N-131. Susceptibility of Extreme Halophiles to Mercury using Resazurin Reduction Kinetics

S. R. Slight, A. R. Harker, D. P. Breakwell;
Brigham Young Univ., Provo, UT.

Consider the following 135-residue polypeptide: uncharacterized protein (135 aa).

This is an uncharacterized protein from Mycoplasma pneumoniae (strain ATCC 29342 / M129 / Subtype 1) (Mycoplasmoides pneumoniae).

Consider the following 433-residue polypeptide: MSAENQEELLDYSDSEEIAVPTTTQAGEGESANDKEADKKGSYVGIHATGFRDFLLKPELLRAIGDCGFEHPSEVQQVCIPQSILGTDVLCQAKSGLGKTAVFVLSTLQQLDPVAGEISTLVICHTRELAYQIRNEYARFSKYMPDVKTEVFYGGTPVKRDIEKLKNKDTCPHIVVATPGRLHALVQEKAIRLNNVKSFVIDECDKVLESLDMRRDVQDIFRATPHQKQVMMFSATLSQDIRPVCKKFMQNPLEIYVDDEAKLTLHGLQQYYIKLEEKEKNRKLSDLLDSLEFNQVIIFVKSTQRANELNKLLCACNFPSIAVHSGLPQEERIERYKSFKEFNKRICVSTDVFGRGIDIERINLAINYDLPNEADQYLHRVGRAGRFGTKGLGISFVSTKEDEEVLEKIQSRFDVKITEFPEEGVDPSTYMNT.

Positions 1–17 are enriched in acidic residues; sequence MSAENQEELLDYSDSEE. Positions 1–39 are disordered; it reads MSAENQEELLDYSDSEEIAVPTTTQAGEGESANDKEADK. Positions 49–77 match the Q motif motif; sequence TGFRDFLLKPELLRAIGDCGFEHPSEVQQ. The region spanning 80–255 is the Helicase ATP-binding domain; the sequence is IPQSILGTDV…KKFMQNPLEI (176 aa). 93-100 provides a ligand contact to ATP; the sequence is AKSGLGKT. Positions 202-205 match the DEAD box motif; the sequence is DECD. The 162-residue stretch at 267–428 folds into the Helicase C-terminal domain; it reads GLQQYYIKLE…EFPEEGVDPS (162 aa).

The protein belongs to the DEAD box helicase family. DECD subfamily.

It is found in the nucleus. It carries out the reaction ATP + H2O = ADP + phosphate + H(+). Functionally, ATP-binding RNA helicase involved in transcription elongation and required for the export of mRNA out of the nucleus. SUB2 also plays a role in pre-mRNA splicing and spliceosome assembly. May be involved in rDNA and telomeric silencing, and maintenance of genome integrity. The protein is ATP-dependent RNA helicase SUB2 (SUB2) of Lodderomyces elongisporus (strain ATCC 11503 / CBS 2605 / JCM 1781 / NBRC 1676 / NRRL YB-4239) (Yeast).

The mercury concentration of Great Salt Lake has been measured at 0.1 μM and at 45 μM in the sediment and is reportedly increasing. While the accumulation of this heavy metal on the lake’s macrobiota has been studied, its effect on extremely halophilic microorganisms has not been investigated. The effect of Hg on respiration rate was examined using six extremely halophilic prokaryotes previously isolated from the lake. Two Bacteria (Pseudomonas stutzeri and Alkalibacillus salilacud), and four Archaea (Halobacterium salinarum, Natrinema altunense, Halorubrum tebenquichense, and Haloarcula hispanica) were used in this study. Cultures were grown in a rich medium and then subjected to varying Hg concentrations. Respiration rates were measured using the resazurin reduction assay. All isolates showed a drastic reduction in respiration rate at 1 μM Hg2+. Respiration rates decreased between 23 and 90% of the control treatments, with no further decrease in respiration occurring at 5 μM Hg2+ in our bacterial isolates and 50 μM Hg2+ in the archaeal isolates. Complete elimination of respiratory activity was observed only in H. salinarum. Generally, Bacteria were still able to respire between 5-9% and Archaea between 0-3% of the control treatments. Mercury concentrations in the sediment approach maximum respiratory inhibition, but the bioavailability of this mercury is unknown. Rising mercury concentrations are beginning to be in the range where Hg will have significant impacts on respiration of extreme halophiles in Great Salt Lake.